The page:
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THE NEXT 7 DAYS:     EVENTS (19)     +     OPENINGS (10)     +     DEADLINES (5)     +     CLOSINGS (10)
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Travis Shilling, Back Roads, oil on canvas, 30” x 40”

Upcoming Exhibition at the Orillia Museum of Art & History


April 29–July 16, 2017

Curated by Judith Gibson-Vick

Water is a source of life, it provides a means to survival. Watershedsci examines the impact we have on our water systems, making visible both the observed and unseen synergy that exist between the waters of Simcoe County and the people who live here.

For centuries water has been considered an infinite resource, fuelling farms, industry, transportation and urban centres. Scientific studies have pointed to the eventuality of a finite system, one that requires management and protection. It is the research of dedicated scientists, like those at Lakehead University, that give us the tools for the future health of our water. It is this research that intrigued the Simcoe Watershed artists.

Watershedsci grew out of the “The Simcoe Watershed Art Project”, an inspiration of Jennie Clark’s commitment to the waterways located close to her home. Clark and like-minded artists exhibited their work drawing attention to the residual effects of farming, industry and urbanization. Since 2006, artists from across the region have used their art to raise awareness and generate conversation relevant to the watershed. As the group expanded, they became aware of the research at Lakehead University and connected with the scientists to collaborate with them on this project.

The Watershedsci artists have an acute sense of place; a sensitivity to the land and water around them. For some, this connection has been developed since their childhoods in Simcoe County, for others as transplanted adults. The waterways are an integral part of their lives. Each of the artists in the exhibition, brings together the scientific information shared by the Lakehead University scientists with their own artistic vision and concerns.

The exhibition surveys the observations, reflections, spirituality and interests of each of the artists, but perhaps more importantly poses the questions we all have to ask ourselves about the responsibilities we need to realize in becoming the water stewards of our own future.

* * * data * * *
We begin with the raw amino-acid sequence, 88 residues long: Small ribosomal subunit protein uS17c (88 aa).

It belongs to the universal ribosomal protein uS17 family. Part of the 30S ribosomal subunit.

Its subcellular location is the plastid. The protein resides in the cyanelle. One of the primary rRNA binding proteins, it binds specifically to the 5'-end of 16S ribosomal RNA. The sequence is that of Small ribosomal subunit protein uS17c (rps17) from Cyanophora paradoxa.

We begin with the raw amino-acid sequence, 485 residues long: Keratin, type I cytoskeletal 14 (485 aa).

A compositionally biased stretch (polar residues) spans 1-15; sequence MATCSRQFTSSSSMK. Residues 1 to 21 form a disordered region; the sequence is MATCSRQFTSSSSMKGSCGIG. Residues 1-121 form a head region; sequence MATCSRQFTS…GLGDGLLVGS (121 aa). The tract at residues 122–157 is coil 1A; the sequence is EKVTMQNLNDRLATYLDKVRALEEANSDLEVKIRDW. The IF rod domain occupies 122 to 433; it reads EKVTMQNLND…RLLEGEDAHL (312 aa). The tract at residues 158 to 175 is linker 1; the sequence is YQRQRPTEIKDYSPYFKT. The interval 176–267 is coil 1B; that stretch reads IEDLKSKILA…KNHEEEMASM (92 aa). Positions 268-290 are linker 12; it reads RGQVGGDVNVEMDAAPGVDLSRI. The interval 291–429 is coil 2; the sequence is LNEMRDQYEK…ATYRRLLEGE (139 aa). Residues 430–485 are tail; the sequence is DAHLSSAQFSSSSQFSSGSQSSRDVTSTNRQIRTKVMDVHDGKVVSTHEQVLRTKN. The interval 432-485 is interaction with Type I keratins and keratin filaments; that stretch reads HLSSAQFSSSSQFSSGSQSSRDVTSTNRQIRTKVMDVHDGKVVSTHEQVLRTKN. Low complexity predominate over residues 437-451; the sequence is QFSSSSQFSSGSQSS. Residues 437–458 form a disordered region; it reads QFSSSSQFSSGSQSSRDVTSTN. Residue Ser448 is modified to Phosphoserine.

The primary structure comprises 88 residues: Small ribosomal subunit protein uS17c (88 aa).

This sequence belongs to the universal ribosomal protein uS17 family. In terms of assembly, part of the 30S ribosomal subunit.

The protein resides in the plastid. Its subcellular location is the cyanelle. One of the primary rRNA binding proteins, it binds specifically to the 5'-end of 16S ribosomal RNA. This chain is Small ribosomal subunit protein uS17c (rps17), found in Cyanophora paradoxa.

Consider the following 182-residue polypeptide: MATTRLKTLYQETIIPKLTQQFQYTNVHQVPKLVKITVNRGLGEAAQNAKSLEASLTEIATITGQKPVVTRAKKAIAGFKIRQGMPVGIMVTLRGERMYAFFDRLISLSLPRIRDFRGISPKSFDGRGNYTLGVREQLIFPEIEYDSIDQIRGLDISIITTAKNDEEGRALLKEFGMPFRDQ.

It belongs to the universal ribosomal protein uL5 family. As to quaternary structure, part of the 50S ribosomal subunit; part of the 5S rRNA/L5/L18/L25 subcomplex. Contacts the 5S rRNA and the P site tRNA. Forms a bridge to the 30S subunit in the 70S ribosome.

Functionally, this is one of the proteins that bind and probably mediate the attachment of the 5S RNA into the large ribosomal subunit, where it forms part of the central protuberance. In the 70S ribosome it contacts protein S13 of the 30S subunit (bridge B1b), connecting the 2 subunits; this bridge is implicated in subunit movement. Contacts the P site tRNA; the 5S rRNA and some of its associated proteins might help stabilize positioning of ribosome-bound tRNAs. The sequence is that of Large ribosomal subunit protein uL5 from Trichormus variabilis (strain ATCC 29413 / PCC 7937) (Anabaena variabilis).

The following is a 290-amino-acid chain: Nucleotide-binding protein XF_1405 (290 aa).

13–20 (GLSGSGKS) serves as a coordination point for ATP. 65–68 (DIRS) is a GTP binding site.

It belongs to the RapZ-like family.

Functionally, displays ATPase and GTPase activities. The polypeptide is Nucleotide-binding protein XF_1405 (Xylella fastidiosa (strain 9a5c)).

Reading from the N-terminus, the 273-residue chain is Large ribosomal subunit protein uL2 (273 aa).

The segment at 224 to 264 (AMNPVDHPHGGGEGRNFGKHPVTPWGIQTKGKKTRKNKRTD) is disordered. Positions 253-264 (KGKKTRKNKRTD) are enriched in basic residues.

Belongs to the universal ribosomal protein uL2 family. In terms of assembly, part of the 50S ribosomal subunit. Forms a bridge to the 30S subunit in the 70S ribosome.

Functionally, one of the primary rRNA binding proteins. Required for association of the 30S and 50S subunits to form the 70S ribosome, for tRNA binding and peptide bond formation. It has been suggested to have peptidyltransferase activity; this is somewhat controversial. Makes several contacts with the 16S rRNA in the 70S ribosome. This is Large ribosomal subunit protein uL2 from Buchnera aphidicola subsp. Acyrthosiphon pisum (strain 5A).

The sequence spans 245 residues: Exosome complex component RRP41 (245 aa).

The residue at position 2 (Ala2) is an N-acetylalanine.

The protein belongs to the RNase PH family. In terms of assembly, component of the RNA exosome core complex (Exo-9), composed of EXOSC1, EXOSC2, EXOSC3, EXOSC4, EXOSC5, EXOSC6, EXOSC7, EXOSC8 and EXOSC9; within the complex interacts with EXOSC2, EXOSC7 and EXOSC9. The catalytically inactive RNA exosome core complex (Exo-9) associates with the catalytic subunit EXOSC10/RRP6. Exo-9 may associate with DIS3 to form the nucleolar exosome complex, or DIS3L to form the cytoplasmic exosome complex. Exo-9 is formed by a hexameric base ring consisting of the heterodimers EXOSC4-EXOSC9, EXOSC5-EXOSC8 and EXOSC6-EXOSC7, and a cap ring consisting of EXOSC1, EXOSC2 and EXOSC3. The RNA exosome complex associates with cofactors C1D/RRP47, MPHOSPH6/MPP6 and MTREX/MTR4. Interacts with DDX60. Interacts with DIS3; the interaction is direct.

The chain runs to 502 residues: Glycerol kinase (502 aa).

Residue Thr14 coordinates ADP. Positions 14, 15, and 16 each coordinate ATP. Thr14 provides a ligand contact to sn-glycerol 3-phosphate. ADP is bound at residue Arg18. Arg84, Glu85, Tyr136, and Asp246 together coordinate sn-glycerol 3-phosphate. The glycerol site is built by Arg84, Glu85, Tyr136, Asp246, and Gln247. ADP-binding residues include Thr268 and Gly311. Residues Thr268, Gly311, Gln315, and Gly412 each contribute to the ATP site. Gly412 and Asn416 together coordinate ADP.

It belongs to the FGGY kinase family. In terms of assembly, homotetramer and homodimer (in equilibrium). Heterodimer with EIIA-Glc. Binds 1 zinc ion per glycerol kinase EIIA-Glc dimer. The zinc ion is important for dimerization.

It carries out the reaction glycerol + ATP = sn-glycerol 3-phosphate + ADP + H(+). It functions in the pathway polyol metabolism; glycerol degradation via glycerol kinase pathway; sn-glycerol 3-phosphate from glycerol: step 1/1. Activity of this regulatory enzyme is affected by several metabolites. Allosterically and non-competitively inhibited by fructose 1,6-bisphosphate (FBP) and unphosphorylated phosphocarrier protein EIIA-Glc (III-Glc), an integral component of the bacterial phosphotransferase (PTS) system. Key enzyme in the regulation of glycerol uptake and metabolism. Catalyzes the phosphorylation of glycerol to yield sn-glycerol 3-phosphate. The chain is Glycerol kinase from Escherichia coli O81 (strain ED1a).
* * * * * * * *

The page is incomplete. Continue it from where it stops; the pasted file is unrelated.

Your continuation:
Peter McEwen, still from Watershed Down, video, 2017

This exhibition links art practice and scientific research exploring the eco-systems of Lake Couchiching and Lake Simcoe to generate greater understanding of water quality issues.

Current scientific research taking place at Lakehead University, Orillia Campus has been the catalyst for this group exhibition of selected participants who have been given references to academic research to develop their creative response utilizing and exploring new media as well as traditional methods of art making.

The artists involved in this project are:

Travis Shilling, Joanna McEwen, Peter McEwen, Peter Miehm, Sarah Uffelman, Heather Driver Kerslake, Luci Dilkus, Roger Kerslake, Karen Wild, Tanya Cunnington, Bewabon Shilling and Jennie Clark.

Simcoe Watershed Art Project is a collaborative visual arts project with an environmental theme created to involve regional artists in the expression and documentation of the wonders within the Lakes Simcoe and Couchiching watersheds.

"It is our goal to encourage members of the community at large and the environmental research communities to realize the potential of visual art to communicate environmental concerns. Beyond recreational purposes, the watershed and the quality of water it processes are essential to life."

Please join us at the Orillia Museum of Art & History on Thursday, May 4 from 7-9m for the opening reception. Opening remarks at 7:30pm

For information/Media Contact: Ninette Gyorody, Executive Director
705 326–2159 x101 |

Orillia Museum of Art & History
30 Peter St. S.
Orillia, ON  L3V 5A9

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The Orillia Museum of Art & History (OMAH) is a hub of culture and heritage located down in the heart of Orillia's Peter Street Arts District. The clock tower of our Sir Samuel Steele Memorial Building is a beacon for our historical location. For over ten years OMAH has been inspiring creativity and celebrating history, growing as a hub for local artists and historians.

Museum hours: Monday to Saturday, 10 – 4pm | Sunday 1-4pm I Admission is by donation





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